I had coffee with Brennan Manning this morning,* and he said something suspiciously simple—“if we could free ourselves from the temptation to make faith a mindless assent to a dusty pawnshop of doctrinal beliefs, we would discover with alarm that the essence of biblical faith lies in trusting God.”
(Mindless assent, has he ever met a Presbyterian?)
The essence of biblical faith is trust?
Not belief? Not righteousness? Not justice?
Not worship, or Repentance, or Surrender, or Sacrifice or Torah?
That’s too simple to be true…and yet
What did Abraham do but trust God? (What did Eve do wrong but not?)
Noah trusted (Cain registered a protest, then neutralized a threat)
David trusted (Solomon worked)
Joseph trusted (Jacob schemed)
Daniel trusted (and his fiery friends did too)
Moses tried to free his people on his own
(and ended up a fugitive with blood on his hands)
only when he trusted God to redeem
did he become a redeemer.
but only after good ol’ Uncle Mordecai told her to (I really hate the story of Esther)
The women don’t do so well in the Hebrew Bible
But the woman at the well,
The Syro-Phoenician woman,
The woman with the alabaster jar,
The woman with the issue of blood
The widow with a mite
These nameless women rose up
Maybe because there was no earthly thing worthy of their trust
They trusted the God no one really knew
Led by Mother Mary—who said, “I am the Lord’s servant,
Let it be with me according to your will’
(more glorious than any magnificat in my view)
And with those words, God became flesh in her
“The essence of biblical faith is trust” says my friend Brennan
maybe not such a preposterous claim—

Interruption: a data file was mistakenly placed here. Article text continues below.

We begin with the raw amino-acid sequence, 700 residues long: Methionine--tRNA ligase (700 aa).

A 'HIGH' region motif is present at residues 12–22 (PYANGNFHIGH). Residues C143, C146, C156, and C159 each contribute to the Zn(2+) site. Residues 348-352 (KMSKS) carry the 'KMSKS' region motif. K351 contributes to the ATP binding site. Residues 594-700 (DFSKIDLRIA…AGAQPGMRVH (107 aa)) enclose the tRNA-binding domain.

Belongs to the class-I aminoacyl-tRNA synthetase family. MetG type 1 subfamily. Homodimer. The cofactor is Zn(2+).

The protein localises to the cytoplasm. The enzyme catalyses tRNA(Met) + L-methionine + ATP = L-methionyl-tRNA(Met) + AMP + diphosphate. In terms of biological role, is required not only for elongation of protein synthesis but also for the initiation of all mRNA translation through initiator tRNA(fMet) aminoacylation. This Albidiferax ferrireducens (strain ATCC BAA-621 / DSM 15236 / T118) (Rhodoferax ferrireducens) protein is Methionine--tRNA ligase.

and not so simple either.
These are not simple stories.
They bear the truth of Brennan’s other claim:
That “trust will not dispel confusion,
redeem the times…
drive out chaos or pain.”
Trust doesn’t prevent the shadow of the cross from failing on our lives,
only shows us what to say when it does:
Into your hands, O Lord, I commend my spirit
Nothing changes in us when we think thoughts about God—
even when we think them vigorously and mindfully.
(when faith seeks understanding?)
But when we say
I trust you God
In a way that means giving you my life—even though I know
That when I lay my life down and you pick it up
You will change it
shape it in ways that I cannot imagine
(Leave this land,
Build a boat,
Say to Pharoah
Go to Ninevah,
Take this Bread)
Change it in ways that I, as yet, do not desire
Still “against insurmountable obstacles and without a clue as to the outcome”
When we trust God with our lives
Not in theory, but in practice
Saying with God’s mother
let it be with me according to your will
And with God’s son
into your hands I commend my spirit
Maybe Brennan is right,
only then does faith begin.
Only then are we born again.
-Rev. Kate Murphy
*Ruthless Trust, Brennan Manning
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